Zealots: One of the First Terrorist Organizations

This short paper analizes the early Zealots strategy from the perspective of the terrorist typology as discussed in Gerald Chaliand and Arnaud Blin’s, “Zealots and Assassins” in The History of Terrorism and Guerilla Warfare: From Antiquity to Al Qaeda.

Zealots: One of the First Terrorist Organizations

By Tom White

One of the very first organized groups “to practice systematic terror”[1] was the Zealots who operated in first century Palestine. The Zealots were an organized guerilla-style terrorist group who relied upon the terrorist strategies of provocation, intimidation and propaganda of deed in order to accomplish their political and religious objectives.

The Zealots, whose religious and political aims were intrinsically linked, were trying to “wrest their country’s independence from Rome”[2] while also trying to impose their own strict version of religious practice on society. The Zealots were “one of the four ‘philosophical’ sects of Judea”[3] and launched an organized revolt against the Roman authorities beginning in 4 B.C.E. when they sought independence from Rome. Although the Zealots as an organization did not control physical territory, they never the less waged an “armed struggle in the form of guerilla warfare…”[4] which included urban fighting. The Zealots however did not direct their aggressions only at Roman authority, but also targeted non-combatants such as Jewish religious figures “whom they considered to be traitors to the national cause”[5] and others whom “they felt to be insufficiently scrupulous in their piety.”[6]  

In order to advance their political and religious agenda, the Zealots employed a brand of violence which relied upon the terrorist strategy of provocation, intimidation propaganda of deed.  The Zealots first used provocation “in the year 6 that…launched an organized campaign against the imperial authorities”[7] at great risk to themselves, and this act resulted in the governor of Syria sending Roman troops in to crush their insurgency. This act of provocation on the part of the Zealots not only made the government unpopular, but resulted in increased popular support among a large segment of the populace. The Zealots were also effective at employing the strategy of intimidation. The Zealots would employ this strategy by using daggers to slit their victim’s throats often in public places, which “spread fear in the enemy’s ranks.”[8] This terrorist strategy of murder in public places not only had the desired effect of intimating their enemies, but had a profound psychological impact by creating a sense of vulnerability within the general population. Finally the Zealots were able to expand their base through “propaganda of deed”. To accomplish this last strategy the Zealots who operated from a position of weakness against the numerically superior Romans, demonstrated a willingness to confront the enemy at great risk to their own lives. This willingness to risk their lives against Roman authority resulted in publicity for their cause, and allowed the organization to expand their popular base, especially amongst “the lower classes and young.”[9]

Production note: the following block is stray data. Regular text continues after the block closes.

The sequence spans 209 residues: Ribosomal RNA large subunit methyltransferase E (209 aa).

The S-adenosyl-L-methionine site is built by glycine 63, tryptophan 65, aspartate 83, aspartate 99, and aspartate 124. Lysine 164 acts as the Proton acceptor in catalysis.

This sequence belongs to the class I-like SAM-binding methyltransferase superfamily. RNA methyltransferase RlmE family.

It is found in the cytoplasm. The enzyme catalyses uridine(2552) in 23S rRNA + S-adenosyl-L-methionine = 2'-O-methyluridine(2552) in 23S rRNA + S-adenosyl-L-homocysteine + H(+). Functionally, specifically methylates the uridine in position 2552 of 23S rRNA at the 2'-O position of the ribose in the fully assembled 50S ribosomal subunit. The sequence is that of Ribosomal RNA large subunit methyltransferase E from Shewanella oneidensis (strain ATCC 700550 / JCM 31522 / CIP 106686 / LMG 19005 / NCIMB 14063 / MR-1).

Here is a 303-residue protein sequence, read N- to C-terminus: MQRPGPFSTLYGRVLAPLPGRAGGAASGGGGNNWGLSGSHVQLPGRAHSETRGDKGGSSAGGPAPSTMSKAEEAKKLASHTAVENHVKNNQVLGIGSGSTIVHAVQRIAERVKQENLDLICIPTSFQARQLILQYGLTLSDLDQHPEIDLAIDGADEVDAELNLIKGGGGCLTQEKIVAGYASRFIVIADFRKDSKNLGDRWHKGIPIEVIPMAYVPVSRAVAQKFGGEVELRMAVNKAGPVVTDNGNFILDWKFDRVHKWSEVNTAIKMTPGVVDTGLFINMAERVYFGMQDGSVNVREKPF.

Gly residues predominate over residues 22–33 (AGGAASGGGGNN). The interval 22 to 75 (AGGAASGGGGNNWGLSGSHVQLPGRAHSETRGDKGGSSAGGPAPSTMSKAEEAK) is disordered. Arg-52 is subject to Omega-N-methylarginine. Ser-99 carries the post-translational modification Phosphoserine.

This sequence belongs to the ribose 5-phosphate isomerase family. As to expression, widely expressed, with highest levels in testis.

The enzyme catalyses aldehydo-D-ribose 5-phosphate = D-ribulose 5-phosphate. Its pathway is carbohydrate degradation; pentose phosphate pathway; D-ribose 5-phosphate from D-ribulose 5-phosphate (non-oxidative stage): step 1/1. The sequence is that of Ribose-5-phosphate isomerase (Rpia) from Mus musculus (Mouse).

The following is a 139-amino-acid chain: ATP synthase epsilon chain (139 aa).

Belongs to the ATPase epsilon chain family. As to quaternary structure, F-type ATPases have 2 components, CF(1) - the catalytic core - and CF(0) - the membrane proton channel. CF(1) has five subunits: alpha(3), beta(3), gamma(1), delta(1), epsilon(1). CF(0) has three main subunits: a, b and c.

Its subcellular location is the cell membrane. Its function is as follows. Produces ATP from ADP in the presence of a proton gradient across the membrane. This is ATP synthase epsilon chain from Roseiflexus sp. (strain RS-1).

The Zealots are one of the first organizations in recorded history which employed the systematic use of terrorist strategies in order to advance a political and religious cause. The Zealots like so many other terrorist organizations that followed, were able to effectively channel the humiliation felt by the population and direct it against a perceived enemy. The effectiveness of their organization is evident not only by the popular support they enjoyed, but by the fact that they were able to remain afloat for over fifty years.

 

 

Bibliography

Chaliand, Gerard, and Arnaud Blin, eds. The History of Terrorism: From Antiquity to Al Qaeda Los Angeles: University of California Press, 2007.

 

 

 


[1] Gerald Chaliand and Arnaud Blin, “Zealots and Assassins” in The History of Terrorism and Guerilla Warfare: From Antiquity to Al Qaeda, ed. Gerald Chaliand (University of  California Press, 2007), 55

[2] Ibid, 57

[3] Ibid, 56

[4] Ibid, 58

[5] Ibid, 57

[6] Ibid

[7] Chaliand and Blin, “Zealots and Assassins” in The History of Terrorism, 55

[8] Ariel Merari, “Terrorism as a Strategy of Insurgency” in The History of Terrorism and Guerilla Warfare: From Antiquity to Al Qaeda, ed. Gerald Chaliand (University of  California Press, 2007), 34

[9] Chaliand and Blin, “Zealots and Assassins” in The History of Terrorism, 56

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